Summary: Some today proclaim that the church is an archaic thing of the past and that the church Jesus envisioned isn’t anything like church as we know it today. So let’s go back and examine what church is really supposed to be. And it’s all summed up on one word.
Is the church a thing of the past? So much has been written lately about the demise of the church. Our post modern age seems finished with something so antiquated and old fashioned as the church. In fact, Robert H. Schuller, successor to the Crystal Cathedral said” I think we are entering an era in the church. And that era is ‘denominationaless.’ I think the Church is actually going to reflect what Jesus Christ has envisioned the church being since day one. I think it’s going to be a body of believers, not necessarily congregated in a specific location.”
Today we are going to go back to “day one” and see just what the church was like. But I think Reverend Schuller might be surprised with what we find. There is no doubt that the idea of the church in today’s society has changed, but I would submit to you that it is what we have added to the church that is the problem, not the concept of the church as it was created. To find that model we have to back 2,000 years to the church in its infancy. We find that in Acts 2.
If you could sum up the definition of the church in one word, it would be this: connection—connection to our Lord and connection to each other. Apart from all the books and seminars and modern re-defining of the church, we can come back to this very simple yet profound concept and know that it is at the heart of what naturally took place a the birth of the church on Pentecost.
We have added a lot to the definition of the church over the centuries and certainly in the 20th and 21st century America. The church has become a place to be seen, a place to feel cool, a place of entertainment, a place to meet a spouse, a place to have fun, a place to be wowed by the spectacle, a place to hide out or to hide who you really are. Rather than making connections, the church in the mass media age has become a place for collective aloneness.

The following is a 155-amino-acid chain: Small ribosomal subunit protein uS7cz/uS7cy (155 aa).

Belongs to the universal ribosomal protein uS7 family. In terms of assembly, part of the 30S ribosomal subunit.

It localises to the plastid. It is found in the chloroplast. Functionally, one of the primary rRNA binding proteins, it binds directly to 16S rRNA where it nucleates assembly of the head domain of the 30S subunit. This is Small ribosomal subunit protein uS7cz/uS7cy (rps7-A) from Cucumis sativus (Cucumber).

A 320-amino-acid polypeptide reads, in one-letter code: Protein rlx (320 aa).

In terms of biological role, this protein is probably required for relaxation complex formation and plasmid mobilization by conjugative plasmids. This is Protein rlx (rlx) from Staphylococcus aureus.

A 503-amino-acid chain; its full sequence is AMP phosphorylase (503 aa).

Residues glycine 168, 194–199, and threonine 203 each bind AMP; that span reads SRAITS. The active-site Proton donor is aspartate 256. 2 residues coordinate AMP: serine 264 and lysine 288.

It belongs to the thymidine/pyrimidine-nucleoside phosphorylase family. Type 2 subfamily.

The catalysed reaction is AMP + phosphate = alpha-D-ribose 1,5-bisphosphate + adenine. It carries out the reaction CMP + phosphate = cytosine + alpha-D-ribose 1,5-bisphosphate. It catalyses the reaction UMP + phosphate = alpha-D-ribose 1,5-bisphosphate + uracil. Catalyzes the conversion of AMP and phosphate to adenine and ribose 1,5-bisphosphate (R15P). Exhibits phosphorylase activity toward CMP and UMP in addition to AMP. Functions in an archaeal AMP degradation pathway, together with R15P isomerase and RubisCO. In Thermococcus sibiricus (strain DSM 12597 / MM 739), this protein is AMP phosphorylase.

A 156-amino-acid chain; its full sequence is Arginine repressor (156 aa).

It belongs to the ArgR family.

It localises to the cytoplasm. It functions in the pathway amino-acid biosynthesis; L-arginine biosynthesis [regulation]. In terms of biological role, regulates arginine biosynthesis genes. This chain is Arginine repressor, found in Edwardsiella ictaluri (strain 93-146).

It doesn’t have to be that way. The early apprentices of Jesus Christ sensed innately the need for connection and the Spirit fostered it in a model that we can still use today. Here at Calvary Chapel Newberg we based our fellowship on the principals found in these verses. Let’s take a look and see what the church can and should be like.
This one verse contains what are known as the four pillars of the church: teaching, communion, fellowship, and prayer. It says here that the 120 + 3,000 were “devoted” to these things. The word there means to “be strong towards” something, to “be constantly diligent”, “to adhere closely to.” The character of how they felt about and acted on this new thing, the church, was not light or casual.
How “strong” towards the church are you? We don’t worship the church but we worship the Lord of the church collectively. I’ve said this many times, a Lone Ranger Christian is easily picked off by the enemy.
Hebrews 10:23-25 Let us hold fast the confession of our hope without wavering, for he who promised is faithful. 24 And let us consider how to stir up one another to love and good works, 25 not neglecting to meet together, as is the habit of some, but encouraging one another, and all the more as you see the Day drawing near. ESV
To be the strongest Christian you need the encouragement that only comes by devoting yourself to connecting together.
Let’s look at the four pillars individually:
1. The Apostle’s teaching
In those days, of course, the church didn’t have the New Testament. What they did have were the 12 Apostles, who spoke for God as they were inspired by the Holy Spirit. They, or their agents, wrote gospels, histories (like Acts), letters, and prophecies (like Revelation) to be shared. They spoke and wrote ex-cathedra, which means, with the authority of God.
What the Apostles said was the Word of God. Peter talked about it later in one of his letters:
2 Peter 1:16-21 For we did not follow cleverly devised myths when we made known to you the power and coming of our Lord Jesus Christ, but we were eyewitnesses of his majesty. 17 For when he received honor and glory from God the Father, and the voice was borne to him by the Majestic Glory, "This is my beloved Son, with whom I am well pleased," 18 we ourselves heard this very voice borne from heaven, for we were with him on the holy mountain. 19 And we have something more sure, the prophetic word, to which you will do well to pay attention as to a lamp shining in a dark place, until the day dawns and the morning star rises in your hearts, 20 knowing this first of all, that no prophecy of Scripture comes from someone’s own interpretation. 21 For no prophecy was ever produced by the will of man, but men spoke from God as they were carried along by the Holy Spirit. ESV